biggest hopes for a Tour de France victory. With multiple
Time Trial World Championships to his name he is always
a threat against the clock. Years of injury have left
Rogers short of expectations. With a strong performance,
and overall victory, at the Tour of California it looks
like Rogers may be back on track. He is climbing strong
and time trialing with the best. A podium finish in Paris is a real possibility.
Saxo Bank: Andy was an impressive 2nd place in the
Tour last year. Andy was the only rider that showed
any possibility of matching Contador on the steep
climbs. His achilles heal however, is the time trial.
His lack of time trialing skills put to rest any chance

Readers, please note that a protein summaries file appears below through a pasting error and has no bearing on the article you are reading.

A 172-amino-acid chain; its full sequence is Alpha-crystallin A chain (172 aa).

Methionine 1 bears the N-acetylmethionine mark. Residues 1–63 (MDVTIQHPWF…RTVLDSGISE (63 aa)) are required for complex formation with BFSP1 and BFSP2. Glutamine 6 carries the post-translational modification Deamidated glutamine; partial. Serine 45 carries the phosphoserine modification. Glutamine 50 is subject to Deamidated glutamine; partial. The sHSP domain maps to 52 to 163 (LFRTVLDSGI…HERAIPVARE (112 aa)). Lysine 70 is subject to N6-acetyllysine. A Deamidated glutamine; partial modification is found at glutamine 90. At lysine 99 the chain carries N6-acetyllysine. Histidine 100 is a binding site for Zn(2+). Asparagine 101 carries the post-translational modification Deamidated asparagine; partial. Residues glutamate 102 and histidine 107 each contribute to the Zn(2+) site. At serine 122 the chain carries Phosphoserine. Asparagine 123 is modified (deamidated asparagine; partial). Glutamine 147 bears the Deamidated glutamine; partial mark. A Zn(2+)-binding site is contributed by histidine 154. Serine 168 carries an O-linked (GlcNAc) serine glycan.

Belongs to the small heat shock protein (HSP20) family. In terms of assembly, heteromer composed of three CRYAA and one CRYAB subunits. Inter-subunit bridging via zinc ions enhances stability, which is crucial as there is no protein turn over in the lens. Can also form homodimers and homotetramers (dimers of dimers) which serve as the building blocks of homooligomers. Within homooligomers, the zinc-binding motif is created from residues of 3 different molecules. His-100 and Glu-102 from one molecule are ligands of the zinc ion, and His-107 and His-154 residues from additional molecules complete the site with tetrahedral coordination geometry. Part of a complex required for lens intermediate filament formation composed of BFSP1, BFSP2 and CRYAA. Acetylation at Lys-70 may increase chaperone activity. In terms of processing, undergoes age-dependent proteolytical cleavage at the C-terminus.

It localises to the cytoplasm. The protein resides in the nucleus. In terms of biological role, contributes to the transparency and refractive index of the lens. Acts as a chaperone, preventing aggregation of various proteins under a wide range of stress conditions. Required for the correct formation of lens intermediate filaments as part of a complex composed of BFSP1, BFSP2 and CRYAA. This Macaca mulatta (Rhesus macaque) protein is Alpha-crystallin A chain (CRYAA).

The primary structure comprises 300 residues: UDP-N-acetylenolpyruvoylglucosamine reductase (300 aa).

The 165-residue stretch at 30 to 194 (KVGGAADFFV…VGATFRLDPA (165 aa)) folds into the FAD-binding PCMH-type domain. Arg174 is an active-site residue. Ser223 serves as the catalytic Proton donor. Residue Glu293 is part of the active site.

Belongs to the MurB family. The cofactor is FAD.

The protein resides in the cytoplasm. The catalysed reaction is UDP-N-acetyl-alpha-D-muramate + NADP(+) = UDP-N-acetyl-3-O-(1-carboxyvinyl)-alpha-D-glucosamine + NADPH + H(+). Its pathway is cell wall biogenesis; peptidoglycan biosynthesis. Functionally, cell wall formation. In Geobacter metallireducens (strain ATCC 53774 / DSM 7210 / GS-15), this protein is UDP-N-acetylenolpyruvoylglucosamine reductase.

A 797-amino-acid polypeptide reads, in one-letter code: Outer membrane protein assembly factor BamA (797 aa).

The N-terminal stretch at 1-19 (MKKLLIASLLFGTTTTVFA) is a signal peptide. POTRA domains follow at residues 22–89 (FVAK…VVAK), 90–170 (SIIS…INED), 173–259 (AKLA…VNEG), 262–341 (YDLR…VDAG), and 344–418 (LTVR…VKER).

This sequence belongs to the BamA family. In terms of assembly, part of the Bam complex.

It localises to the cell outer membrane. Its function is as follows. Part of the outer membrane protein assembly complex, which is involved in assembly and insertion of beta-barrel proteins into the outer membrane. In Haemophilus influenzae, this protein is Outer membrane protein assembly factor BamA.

of finishing ahead of Contador in Paris. Andy has shown
improved time trialing skills thus far this year, but
his form has been erratic. His brother Frank showed
better form in the recent Tour de Suisse. Andy is
normally the stronger climber of the two. However, if
Frank is the stronger of the two Andy will give everything
to help his brother.
Liquigas: Fresh off a strong victory at the Giro d'Italia Basso seems to have regained his pre-doping suspension form (don't worry he only "intended to dope"). Regardless of whether he doped or simply intended to dope, he has been a class act since returning to the sport. If he has recovered from the Giro he has the chance to pull off the Giro/Tour double that hasn't been done since the late Marco Pantani. With a strong team for support, Ivan could be in contention for an elusive Tour title. RadioShack: American's darling Lance Armstrong is back to
compete for an unprecedented 8th Tour title. A win at his age,
nearly 39, would be a record in and of itself. An 8th victory